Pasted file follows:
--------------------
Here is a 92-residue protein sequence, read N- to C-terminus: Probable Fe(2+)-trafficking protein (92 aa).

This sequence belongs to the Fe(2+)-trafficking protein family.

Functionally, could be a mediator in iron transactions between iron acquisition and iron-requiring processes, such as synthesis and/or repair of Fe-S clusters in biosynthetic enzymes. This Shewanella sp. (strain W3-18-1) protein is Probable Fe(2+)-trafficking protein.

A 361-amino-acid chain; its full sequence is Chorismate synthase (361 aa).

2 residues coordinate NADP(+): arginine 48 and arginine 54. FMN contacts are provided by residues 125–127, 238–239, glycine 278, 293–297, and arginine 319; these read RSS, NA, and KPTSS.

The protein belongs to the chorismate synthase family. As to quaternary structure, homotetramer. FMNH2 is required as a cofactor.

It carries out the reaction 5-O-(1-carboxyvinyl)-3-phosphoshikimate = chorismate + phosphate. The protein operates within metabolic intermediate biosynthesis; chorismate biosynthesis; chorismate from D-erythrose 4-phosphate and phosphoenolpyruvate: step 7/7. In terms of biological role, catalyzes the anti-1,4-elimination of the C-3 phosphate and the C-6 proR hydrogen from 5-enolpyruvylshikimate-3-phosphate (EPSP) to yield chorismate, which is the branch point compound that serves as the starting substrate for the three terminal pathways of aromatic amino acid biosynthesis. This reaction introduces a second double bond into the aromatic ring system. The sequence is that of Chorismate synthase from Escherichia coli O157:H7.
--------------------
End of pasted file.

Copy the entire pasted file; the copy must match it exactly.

Here is a 92-residue protein sequence, read N- to C-terminus: Probable Fe(2+)-trafficking protein (92 aa).

This sequence belongs to the Fe(2+)-trafficking protein family.

Functionally, could be a mediator in iron transactions between iron acquisition and iron-requiring processes, such as synthesis and/or repair of Fe-S clusters in biosynthetic enzymes. This Shewanella sp. (strain W3-18-1) protein is Probable Fe(2+)-trafficking protein.

A 361-amino-acid chain; its full sequence is Chorismate synthase (361 aa).

2 residues coordinate NADP(+): arginine 48 and arginine 54. FMN contacts are provided by residues 125–127, 238–239, glycine 278, 293–297, and arginine 319; these read RSS, NA, and KPTSS.

The protein belongs to the chorismate synthase family. As to quaternary structure, homotetramer. FMNH2 is required as a cofactor.

It carries out the reaction 5-O-(1-carboxyvinyl)-3-phosphoshikimate = chorismate + phosphate. The protein operates within metabolic intermediate biosynthesis; chorismate biosynthesis; chorismate from D-erythrose 4-phosphate and phosphoenolpyruvate: step 7/7. In terms of biological role, catalyzes the anti-1,4-elimination of the C-3 phosphate and the C-6 proR hydrogen from 5-enolpyruvylshikimate-3-phosphate (EPSP) to yield chorismate, which is the branch point compound that serves as the starting substrate for the three terminal pathways of aromatic amino acid biosynthesis. This reaction introduces a second double bond into the aromatic ring system. The sequence is that of Chorismate synthase from Escherichia coli O157:H7.